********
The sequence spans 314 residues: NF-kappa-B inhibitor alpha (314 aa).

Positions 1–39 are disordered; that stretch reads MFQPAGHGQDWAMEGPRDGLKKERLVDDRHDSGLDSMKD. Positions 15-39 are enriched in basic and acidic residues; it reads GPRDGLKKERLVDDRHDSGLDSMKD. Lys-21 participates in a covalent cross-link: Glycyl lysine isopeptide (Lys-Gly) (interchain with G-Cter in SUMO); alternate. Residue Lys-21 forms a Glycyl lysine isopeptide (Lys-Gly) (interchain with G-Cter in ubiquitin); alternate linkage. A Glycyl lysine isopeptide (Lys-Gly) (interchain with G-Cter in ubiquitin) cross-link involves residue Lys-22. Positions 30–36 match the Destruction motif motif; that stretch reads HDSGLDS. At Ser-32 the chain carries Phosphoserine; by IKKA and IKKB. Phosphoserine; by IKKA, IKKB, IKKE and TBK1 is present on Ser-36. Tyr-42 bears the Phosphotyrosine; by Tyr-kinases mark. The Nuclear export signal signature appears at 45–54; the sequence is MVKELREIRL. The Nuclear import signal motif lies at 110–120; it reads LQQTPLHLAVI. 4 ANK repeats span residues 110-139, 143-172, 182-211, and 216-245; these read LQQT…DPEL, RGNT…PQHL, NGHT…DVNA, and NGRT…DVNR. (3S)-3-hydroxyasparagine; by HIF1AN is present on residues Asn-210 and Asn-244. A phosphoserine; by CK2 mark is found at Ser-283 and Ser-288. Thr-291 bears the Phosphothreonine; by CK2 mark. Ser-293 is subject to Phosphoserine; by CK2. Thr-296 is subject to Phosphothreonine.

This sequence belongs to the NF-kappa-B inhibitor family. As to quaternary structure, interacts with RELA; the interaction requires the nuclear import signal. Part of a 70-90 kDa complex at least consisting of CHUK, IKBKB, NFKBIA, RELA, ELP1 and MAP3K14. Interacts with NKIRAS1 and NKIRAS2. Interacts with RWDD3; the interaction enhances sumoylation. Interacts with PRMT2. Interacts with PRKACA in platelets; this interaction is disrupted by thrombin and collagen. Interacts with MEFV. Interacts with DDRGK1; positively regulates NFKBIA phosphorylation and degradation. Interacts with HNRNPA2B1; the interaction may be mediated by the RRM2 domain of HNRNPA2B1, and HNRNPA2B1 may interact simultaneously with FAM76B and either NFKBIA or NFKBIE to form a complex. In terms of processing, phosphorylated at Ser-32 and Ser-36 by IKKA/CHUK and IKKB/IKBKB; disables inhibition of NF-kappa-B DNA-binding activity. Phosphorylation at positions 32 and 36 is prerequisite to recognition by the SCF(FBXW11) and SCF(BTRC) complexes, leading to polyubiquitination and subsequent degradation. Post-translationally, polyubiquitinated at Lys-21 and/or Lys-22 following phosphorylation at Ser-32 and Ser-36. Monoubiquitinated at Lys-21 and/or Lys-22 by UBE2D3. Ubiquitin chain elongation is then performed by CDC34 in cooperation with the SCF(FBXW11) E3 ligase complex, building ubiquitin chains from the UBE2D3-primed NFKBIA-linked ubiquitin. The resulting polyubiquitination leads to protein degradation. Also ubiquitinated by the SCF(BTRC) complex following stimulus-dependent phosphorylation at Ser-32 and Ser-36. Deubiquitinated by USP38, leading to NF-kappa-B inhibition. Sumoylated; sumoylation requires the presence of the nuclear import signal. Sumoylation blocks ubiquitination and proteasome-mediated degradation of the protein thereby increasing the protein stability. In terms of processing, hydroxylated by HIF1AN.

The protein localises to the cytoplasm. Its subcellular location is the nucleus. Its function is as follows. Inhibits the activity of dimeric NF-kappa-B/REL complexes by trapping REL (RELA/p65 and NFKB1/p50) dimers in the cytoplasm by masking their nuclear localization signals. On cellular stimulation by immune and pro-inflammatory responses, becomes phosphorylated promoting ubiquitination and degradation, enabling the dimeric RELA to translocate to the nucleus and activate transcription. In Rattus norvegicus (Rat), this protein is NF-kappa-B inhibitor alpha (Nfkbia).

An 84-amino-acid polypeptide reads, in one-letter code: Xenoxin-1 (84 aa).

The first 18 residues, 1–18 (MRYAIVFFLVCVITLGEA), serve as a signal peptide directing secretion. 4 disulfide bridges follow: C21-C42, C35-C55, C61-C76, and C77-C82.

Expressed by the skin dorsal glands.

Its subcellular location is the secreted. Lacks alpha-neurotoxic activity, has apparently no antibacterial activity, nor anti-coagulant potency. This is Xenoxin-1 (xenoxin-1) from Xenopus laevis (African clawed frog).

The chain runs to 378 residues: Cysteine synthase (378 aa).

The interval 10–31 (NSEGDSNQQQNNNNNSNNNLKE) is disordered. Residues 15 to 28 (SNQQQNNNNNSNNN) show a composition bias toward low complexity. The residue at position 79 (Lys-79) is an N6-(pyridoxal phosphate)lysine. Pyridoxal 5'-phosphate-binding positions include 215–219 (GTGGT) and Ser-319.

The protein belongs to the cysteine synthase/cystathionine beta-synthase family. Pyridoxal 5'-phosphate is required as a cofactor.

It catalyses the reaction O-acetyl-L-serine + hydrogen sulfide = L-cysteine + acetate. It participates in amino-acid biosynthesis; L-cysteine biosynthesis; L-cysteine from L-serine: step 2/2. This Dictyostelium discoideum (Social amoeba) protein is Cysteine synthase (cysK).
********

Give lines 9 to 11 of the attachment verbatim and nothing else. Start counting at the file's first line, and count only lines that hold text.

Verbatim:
The chain runs to 378 residues: Cysteine synthase (378 aa).

The interval 10–31 (NSEGDSNQQQNNNNNSNNNLKE) is disordered. Residues 15 to 28 (SNQQQNNNNNSNNN) show a composition bias toward low complexity. The residue at position 79 (Lys-79) is an N6-(pyridoxal phosphate)lysine. Pyridoxal 5'-phosphate-binding positions include 215–219 (GTGGT) and Ser-319.

The protein belongs to the cysteine synthase/cystathionine beta-synthase family. Pyridoxal 5'-phosphate is required as a cofactor.